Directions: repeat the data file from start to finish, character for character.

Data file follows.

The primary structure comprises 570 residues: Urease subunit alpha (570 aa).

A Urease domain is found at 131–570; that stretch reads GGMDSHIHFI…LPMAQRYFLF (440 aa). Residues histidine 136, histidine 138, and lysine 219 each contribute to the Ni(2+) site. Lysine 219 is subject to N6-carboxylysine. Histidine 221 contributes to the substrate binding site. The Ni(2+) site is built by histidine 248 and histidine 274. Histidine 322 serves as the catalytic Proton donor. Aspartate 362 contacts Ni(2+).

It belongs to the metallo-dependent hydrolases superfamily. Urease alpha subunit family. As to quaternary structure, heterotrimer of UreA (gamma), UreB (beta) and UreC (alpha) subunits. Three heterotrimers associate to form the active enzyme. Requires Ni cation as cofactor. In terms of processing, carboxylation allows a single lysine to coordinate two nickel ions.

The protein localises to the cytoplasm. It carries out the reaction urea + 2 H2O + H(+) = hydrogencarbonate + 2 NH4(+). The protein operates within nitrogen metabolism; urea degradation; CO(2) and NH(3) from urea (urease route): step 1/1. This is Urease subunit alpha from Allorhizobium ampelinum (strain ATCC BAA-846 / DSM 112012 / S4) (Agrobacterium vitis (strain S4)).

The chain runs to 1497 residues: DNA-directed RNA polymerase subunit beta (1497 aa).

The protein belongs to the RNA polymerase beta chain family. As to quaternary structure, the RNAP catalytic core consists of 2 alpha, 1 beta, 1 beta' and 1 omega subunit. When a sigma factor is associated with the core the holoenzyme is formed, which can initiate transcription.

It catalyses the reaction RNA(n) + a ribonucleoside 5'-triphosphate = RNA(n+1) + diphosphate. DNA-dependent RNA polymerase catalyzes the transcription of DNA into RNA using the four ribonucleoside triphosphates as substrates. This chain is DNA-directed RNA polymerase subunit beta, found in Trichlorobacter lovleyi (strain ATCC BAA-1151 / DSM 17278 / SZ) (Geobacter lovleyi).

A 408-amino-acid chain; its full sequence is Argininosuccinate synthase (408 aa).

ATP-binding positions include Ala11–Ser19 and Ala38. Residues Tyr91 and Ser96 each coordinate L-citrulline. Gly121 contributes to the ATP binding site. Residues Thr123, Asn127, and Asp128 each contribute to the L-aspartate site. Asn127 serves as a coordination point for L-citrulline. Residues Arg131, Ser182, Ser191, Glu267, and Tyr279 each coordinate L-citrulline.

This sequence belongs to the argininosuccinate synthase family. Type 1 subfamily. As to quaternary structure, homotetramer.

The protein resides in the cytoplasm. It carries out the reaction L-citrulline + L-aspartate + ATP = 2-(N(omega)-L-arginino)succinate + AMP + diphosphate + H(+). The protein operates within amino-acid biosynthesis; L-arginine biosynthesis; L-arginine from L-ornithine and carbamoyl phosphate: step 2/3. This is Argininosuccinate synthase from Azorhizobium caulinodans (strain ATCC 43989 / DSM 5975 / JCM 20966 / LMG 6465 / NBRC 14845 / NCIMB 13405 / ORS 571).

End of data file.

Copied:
The primary structure comprises 570 residues: Urease subunit alpha (570 aa).

A Urease domain is found at 131–570; that stretch reads GGMDSHIHFI…LPMAQRYFLF (440 aa). Residues histidine 136, histidine 138, and lysine 219 each contribute to the Ni(2+) site. Lysine 219 is subject to N6-carboxylysine. Histidine 221 contributes to the substrate binding site. The Ni(2+) site is built by histidine 248 and histidine 274. Histidine 322 serves as the catalytic Proton donor. Aspartate 362 contacts Ni(2+).

It belongs to the metallo-dependent hydrolases superfamily. Urease alpha subunit family. As to quaternary structure, heterotrimer of UreA (gamma), UreB (beta) and UreC (alpha) subunits. Three heterotrimers associate to form the active enzyme. Requires Ni cation as cofactor. In terms of processing, carboxylation allows a single lysine to coordinate two nickel ions.

The protein localises to the cytoplasm. It carries out the reaction urea + 2 H2O + H(+) = hydrogencarbonate + 2 NH4(+). The protein operates within nitrogen metabolism; urea degradation; CO(2) and NH(3) from urea (urease route): step 1/1. This is Urease subunit alpha from Allorhizobium ampelinum (strain ATCC BAA-846 / DSM 112012 / S4) (Agrobacterium vitis (strain S4)).

The chain runs to 1497 residues: DNA-directed RNA polymerase subunit beta (1497 aa).

The protein belongs to the RNA polymerase beta chain family. As to quaternary structure, the RNAP catalytic core consists of 2 alpha, 1 beta, 1 beta' and 1 omega subunit. When a sigma factor is associated with the core the holoenzyme is formed, which can initiate transcription.

It catalyses the reaction RNA(n) + a ribonucleoside 5'-triphosphate = RNA(n+1) + diphosphate. DNA-dependent RNA polymerase catalyzes the transcription of DNA into RNA using the four ribonucleoside triphosphates as substrates. This chain is DNA-directed RNA polymerase subunit beta, found in Trichlorobacter lovleyi (strain ATCC BAA-1151 / DSM 17278 / SZ) (Geobacter lovleyi).

A 408-amino-acid chain; its full sequence is Argininosuccinate synthase (408 aa).

ATP-binding positions include Ala11–Ser19 and Ala38. Residues Tyr91 and Ser96 each coordinate L-citrulline. Gly121 contributes to the ATP binding site. Residues Thr123, Asn127, and Asp128 each contribute to the L-aspartate site. Asn127 serves as a coordination point for L-citrulline. Residues Arg131, Ser182, Ser191, Glu267, and Tyr279 each coordinate L-citrulline.

This sequence belongs to the argininosuccinate synthase family. Type 1 subfamily. As to quaternary structure, homotetramer.

The protein resides in the cytoplasm. It carries out the reaction L-citrulline + L-aspartate + ATP = 2-(N(omega)-L-arginino)succinate + AMP + diphosphate + H(+). The protein operates within amino-acid biosynthesis; L-arginine biosynthesis; L-arginine from L-ornithine and carbamoyl phosphate: step 2/3. This is Argininosuccinate synthase from Azorhizobium caulinodans (strain ATCC 43989 / DSM 5975 / JCM 20966 / LMG 6465 / NBRC 14845 / NCIMB 13405 / ORS 571).